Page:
Perry is a Central Iowa city of about 7,000 or 8,000 souls, part of the Des Moines-West Des Moines statistical area. It was, once, a major railroad junction, right there along the North Raccoon River. Now, there are about 760-some households per square mile, and the median age of the population there is 33.3, with about half the people there in the prime-home buying age ranges from 25 to 64.

And you know what else? The city motto is "make yourself at home."

And you know what else? According to this news story from Business Record senior staff writer Kent Darr:

"One permit for a new, single-family home has been issued since 2010."

So, since the city's motto is "make yourself at home," but nobody seems to be getting the message, the city decided to do something about it. They're offering a 100% tax abatement of property taxes on new residential construction for five years, followed by a sliding scale in years six through 10. What's more there's an abatement for remodeling projects that add $20,000 or more in assessed value, for a five-year 100% abatement of the value of the improvements. Darr quotes Perry City Administrator Sven Peterson here:

"Hopefully this program will encourage new home home development for current residents to upgrade homes as well as provide options to attract new residents to our community," Peterson said in an email. "We feel that our community has wonderful amenities, but we needed to offer an incentive to encourage that new home building."

What a bright idea!

Dowell Myers, PhD
Dowell Myers, PhD

Our HIVE dean for demographics, Dowell Myers, professor of policy, planning, and demography in the Sol Price School of Public Policy at USC, says, "housing has a public relations problem."

What he means is that municipal leaders like Perry, Iowa's Sven Peterson are an all-too rare exception. Most elected and appointed local, regional, and national officials merely think of what they can extract from new residential development and home building in the form of new fees and required spending.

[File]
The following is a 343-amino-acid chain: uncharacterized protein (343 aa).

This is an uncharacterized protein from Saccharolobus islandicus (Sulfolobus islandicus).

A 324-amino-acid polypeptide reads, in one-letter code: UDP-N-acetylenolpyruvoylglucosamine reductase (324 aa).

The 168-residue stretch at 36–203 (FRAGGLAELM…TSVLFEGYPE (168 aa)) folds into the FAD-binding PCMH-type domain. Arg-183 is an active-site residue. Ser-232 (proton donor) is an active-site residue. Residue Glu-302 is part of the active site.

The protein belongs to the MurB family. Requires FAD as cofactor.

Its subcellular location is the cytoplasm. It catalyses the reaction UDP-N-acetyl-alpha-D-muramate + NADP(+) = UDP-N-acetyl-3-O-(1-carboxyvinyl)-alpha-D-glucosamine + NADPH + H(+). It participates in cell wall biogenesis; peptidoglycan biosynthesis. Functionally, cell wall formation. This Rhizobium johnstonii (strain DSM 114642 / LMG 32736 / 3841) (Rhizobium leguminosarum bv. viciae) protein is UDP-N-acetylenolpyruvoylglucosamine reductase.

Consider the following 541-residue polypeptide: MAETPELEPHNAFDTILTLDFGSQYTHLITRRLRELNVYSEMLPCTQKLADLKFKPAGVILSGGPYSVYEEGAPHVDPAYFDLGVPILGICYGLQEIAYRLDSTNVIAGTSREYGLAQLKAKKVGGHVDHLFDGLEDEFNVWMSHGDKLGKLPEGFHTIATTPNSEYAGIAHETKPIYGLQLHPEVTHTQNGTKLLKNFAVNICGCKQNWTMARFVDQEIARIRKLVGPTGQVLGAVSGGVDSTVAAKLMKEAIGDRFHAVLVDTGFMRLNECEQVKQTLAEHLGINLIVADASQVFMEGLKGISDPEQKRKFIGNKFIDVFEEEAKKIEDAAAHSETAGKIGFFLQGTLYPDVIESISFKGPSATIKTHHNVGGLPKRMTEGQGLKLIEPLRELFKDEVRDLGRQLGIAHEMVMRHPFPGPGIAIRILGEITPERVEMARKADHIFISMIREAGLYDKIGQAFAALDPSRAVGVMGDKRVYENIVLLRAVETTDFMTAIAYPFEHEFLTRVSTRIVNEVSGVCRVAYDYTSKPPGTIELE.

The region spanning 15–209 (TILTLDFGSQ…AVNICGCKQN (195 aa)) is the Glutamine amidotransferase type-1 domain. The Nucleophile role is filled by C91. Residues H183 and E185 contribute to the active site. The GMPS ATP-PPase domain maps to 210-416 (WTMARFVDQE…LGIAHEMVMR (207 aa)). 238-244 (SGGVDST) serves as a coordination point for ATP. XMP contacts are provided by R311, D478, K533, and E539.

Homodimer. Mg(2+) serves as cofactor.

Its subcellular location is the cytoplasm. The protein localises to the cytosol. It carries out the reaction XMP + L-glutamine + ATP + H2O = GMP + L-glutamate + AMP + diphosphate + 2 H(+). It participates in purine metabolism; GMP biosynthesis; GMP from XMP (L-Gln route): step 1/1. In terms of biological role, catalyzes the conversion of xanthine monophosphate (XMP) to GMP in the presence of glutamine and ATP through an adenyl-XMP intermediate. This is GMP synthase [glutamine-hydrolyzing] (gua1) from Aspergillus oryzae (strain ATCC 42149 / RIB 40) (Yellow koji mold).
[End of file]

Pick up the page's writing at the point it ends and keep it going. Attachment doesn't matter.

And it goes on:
They're not thinking like a town who's promise is "make yourself at home."

The result is scenarios like this one, which crazily, involves a number of Silicon Valley enterprise workers who are going the "distributed, remote" workforce route, and finding homes where they don't cost so much. Like Detroit. So, Bay Area communities are now, and more and more in the future, going to be experiencing a drain of younger residents.

Not smart.

We think this challenge is solvable, if you look at it like our HIVE dean Dowell Myers looks at it. As a public relations problem. City and town officials may not know it, but they need young people to be able to live in their environs.

Maybe it's a property tax abatement. Maybe it's an investment of another kind to keep them living there. Find out more by registering here now for HIVE.

Note: I will be on vacation for the week of Aug. 1 through Aug. 5, and am deeply indebted to my talented and committed crew on the Residential Construction content team for covering for me while I'm re-storing depleted internal resources. See you Aug. 8!